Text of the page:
- The Playboy Mansion was listed for $200 million but sold at an undisclosed price.
- The new owner cannot move in until Hugh Hefner dies.
- The 5.3 acre property is one of only a few in Los Angeles that has a private zoo license.
That’s right, the Playboy Mansion was for sale. It could be haunted by the ghosts of fashion and cover models, celebrity whispers and Hollywood gossip. Some lucky guy will now get to spend the rest of his life wondering about the debauchery that took place within the walls.
However, he’ll have to wait until the current resident, Hugh Hefner, moves on to another life. Part of the closing deal is the buyer can’t move on the property until Hefner passes.
According to the Wall Street Journal, the home was purchased at an undisclosed price by Daren Metropoulos, Hefner’s neighbor.
Metropoulos is a principle at the private-equity firm Metropoulos & Co. Although he did pay what Hilton & Hyland president Jeff Hyland said was the highest figure anyone has ever paid for a residential property in Los Angeles, the figure was not shared.
What did you miss for $200 million?
For starters, you could’ve gotten one of the only private zoo licenses in Los Angeles. Hefner, who was known to have herds of Bunnies running around from time to time, also housed peacocks, macaws, and something like 100 monkeys in a caged area.
A world-famous grotto and heated swimming pool were added during the disco era.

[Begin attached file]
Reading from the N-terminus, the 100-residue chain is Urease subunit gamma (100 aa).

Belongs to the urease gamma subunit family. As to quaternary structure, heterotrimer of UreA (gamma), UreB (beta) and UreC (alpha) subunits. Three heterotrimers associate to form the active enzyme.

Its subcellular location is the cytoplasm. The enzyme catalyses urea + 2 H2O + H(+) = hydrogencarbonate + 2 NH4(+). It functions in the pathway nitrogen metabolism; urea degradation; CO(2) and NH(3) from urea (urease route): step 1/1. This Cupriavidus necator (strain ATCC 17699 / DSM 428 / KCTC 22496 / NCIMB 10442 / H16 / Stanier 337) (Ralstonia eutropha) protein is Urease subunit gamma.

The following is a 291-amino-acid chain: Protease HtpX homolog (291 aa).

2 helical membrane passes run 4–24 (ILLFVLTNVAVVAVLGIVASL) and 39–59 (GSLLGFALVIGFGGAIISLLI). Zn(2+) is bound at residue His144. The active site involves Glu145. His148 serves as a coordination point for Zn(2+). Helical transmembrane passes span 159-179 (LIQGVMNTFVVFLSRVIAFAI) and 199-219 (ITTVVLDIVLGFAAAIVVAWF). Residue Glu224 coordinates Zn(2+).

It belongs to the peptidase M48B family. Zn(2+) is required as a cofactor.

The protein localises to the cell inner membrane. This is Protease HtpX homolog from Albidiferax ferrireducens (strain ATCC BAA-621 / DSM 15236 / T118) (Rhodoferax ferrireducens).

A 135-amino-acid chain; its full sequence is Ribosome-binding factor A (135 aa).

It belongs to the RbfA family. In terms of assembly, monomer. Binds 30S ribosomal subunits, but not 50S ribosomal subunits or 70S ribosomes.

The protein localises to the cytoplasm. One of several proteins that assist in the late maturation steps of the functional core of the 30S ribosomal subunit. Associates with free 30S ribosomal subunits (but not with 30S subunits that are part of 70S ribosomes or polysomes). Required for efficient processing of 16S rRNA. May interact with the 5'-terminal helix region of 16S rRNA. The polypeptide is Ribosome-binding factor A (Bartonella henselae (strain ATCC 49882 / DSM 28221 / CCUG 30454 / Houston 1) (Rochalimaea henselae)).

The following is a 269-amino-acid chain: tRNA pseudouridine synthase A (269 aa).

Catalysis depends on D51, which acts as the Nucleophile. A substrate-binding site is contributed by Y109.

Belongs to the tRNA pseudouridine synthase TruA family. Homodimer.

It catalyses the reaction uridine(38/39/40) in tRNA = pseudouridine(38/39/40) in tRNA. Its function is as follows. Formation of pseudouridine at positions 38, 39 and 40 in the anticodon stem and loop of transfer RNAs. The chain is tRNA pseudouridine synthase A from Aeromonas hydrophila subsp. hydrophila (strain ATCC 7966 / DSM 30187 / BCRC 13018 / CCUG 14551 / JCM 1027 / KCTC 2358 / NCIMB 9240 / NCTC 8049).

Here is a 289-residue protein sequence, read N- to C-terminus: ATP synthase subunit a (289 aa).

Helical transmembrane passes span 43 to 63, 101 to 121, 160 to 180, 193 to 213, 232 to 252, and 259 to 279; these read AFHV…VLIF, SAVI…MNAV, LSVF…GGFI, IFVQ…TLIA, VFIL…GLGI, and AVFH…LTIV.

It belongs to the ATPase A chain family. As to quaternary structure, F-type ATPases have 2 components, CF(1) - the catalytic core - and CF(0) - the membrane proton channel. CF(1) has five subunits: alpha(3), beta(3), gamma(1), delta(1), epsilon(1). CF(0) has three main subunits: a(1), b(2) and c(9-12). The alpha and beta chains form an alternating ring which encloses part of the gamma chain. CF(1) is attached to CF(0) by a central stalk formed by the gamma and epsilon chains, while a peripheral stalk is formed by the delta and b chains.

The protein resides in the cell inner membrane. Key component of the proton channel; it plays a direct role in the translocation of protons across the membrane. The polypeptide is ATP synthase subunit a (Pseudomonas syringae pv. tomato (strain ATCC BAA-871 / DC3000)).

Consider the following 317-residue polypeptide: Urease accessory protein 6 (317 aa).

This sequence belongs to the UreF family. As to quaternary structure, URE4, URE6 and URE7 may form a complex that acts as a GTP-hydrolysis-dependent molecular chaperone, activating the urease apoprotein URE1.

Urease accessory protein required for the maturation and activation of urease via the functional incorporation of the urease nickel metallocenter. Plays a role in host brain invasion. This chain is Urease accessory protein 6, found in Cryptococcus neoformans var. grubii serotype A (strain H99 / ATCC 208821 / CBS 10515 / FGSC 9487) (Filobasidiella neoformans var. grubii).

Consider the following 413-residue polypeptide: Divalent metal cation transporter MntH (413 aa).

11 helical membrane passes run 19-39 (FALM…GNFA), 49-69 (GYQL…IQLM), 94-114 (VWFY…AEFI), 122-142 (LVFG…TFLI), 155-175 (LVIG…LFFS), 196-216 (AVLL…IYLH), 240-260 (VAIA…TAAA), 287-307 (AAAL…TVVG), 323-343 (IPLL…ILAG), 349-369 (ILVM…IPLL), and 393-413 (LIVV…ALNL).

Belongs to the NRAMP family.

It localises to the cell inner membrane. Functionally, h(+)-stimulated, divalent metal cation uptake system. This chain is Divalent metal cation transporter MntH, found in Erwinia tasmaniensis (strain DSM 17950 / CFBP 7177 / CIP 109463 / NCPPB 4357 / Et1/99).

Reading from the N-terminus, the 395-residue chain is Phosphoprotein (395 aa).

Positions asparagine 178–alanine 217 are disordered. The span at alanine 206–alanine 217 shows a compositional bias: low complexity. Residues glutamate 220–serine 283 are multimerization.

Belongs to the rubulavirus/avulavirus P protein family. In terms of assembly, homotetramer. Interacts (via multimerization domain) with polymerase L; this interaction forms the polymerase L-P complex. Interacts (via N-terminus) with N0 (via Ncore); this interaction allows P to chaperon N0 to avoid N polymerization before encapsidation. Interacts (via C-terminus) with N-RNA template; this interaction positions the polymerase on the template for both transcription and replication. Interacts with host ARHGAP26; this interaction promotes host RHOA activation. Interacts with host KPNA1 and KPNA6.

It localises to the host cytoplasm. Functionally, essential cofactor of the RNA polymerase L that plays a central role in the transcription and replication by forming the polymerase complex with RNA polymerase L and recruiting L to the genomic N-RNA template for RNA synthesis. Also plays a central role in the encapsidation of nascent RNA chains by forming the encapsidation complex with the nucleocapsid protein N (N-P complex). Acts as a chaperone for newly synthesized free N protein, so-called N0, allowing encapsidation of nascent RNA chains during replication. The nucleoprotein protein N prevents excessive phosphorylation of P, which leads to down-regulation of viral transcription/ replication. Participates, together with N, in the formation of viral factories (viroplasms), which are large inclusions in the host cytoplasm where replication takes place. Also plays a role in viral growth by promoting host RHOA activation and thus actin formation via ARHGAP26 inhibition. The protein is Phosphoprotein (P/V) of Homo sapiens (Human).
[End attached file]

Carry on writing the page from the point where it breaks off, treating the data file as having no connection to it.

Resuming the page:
The 5.3 acre plot of land is home to the 21,000 square foot mansion. Inside the place is 29 rooms (12 of which are bedrooms) and a wine cellar. There is also basketball and tennis courts on the premises. If Metropoulos fancies holding onto the zoo license, there are aviary and zoo buildings on-site. There is also a pet cemetery.
Hefner reportedly maintained a year-long fireworks license just in case he ever wants to blast off a few mortars.
Some history of the Playboy Mansion
Constructed in 1927 by Arthur Roland Kelly, the Gothic-Tudor style was first home to Arthur Letts Jr. Playboy purchased the home from Louis D. Statham in 1971 for a reported $1.1 million. Even 45 years ago, the Playboy Mansion held the title of the most expensive residential sale in Los Angeles history at the time.
Since then, the mansion has seen several renovations and upgrades. As mentioned, Hefner had the heated swimming pool installed, as well as the infamous grotto — and what happens in the grotto, stays in the grotto. Except in the case of a 2011 Legionnaires Disease outbreak that was the result of contaminated pool water at the Mansion. That broke out.